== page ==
Probabilistic Tsunami Hazard Assessment (PTHA) for resilience assessment of a coastal community

Hyoungsu Park, Daniel T. Cox, Andre R. Barbosa

Research output: Contribution to journalArticle (Academic Journal)peer-review

Abstract

Probabilistic Tsunami Hazard Analysis (PTHA) can be used to evaluate and quantify tsunami hazards for planning of integrated community-level preparedness, including mitigation of casualties and dollar losses, and to study resilient solutions for coastal communities. PTHA can provide several outputs such as the intensity measures (IMs) of the hazard quantified as a function of the recurrence interval of a tsunami event. In this paper, PTHA is developed using a logic tree approach based on numerical modeling for tsunami generated along the Cascadia Subduction Zone. The PTHA is applied to a community on the US Pacific Northwest Coast located in Newport, Oregon. Results of the PTHA are provided for five IMs: inundation depth, flow speed, specific momentum flux, arrival time, and duration of inundation. The first three IMs are predictors of tsunami impact on the natural and built environment, and the last two are useful for tsunami evacuation and immediate response planning. Results for the five IMs are presented as annual exceedance probability for sites within the community along several transects with varying bathymetric and topographic features. Community-level characteristics of spatial distribution of each IM for three recurrence intervals (500, 1000, 2500 year) are provided. Results highlight the different pattern of IMs between land and river transects, and significant magnitude variation of IMs due to complex bathymetry and topographic conditions at the various recurrence intervals. IMs show relatively higher magnitudes near the coastline, at the low elevation regions, and at the harbor channel. In addition, results indicate a positive correlation between inundation depth and other IMs near the coastline, but a weaker correlation at inland locations. Values of the Froude number ranged 0.1–1.0 over the inland inundation area. In general, the results in this study highlight the spatial differences in IMs and suggest the need to include multiple IMs for resilience planning for a coastal community subjected to tsunami hazards.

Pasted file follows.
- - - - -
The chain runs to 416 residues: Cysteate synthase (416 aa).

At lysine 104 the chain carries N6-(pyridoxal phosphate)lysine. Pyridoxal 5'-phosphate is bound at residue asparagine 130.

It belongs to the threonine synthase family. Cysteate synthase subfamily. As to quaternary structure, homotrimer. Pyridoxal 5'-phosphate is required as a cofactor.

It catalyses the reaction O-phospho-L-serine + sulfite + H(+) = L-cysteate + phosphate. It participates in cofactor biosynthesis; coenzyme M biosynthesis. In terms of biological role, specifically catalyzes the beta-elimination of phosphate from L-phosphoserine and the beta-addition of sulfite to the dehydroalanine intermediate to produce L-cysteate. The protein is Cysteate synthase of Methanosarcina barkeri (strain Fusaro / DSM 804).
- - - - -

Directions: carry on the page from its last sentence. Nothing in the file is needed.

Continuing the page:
Original languageEnglish
Pages (from-to)1117–1139
JournalNatural Hazards
Volume94
DOIs
Publication statusPublished - 1 Aug 2018

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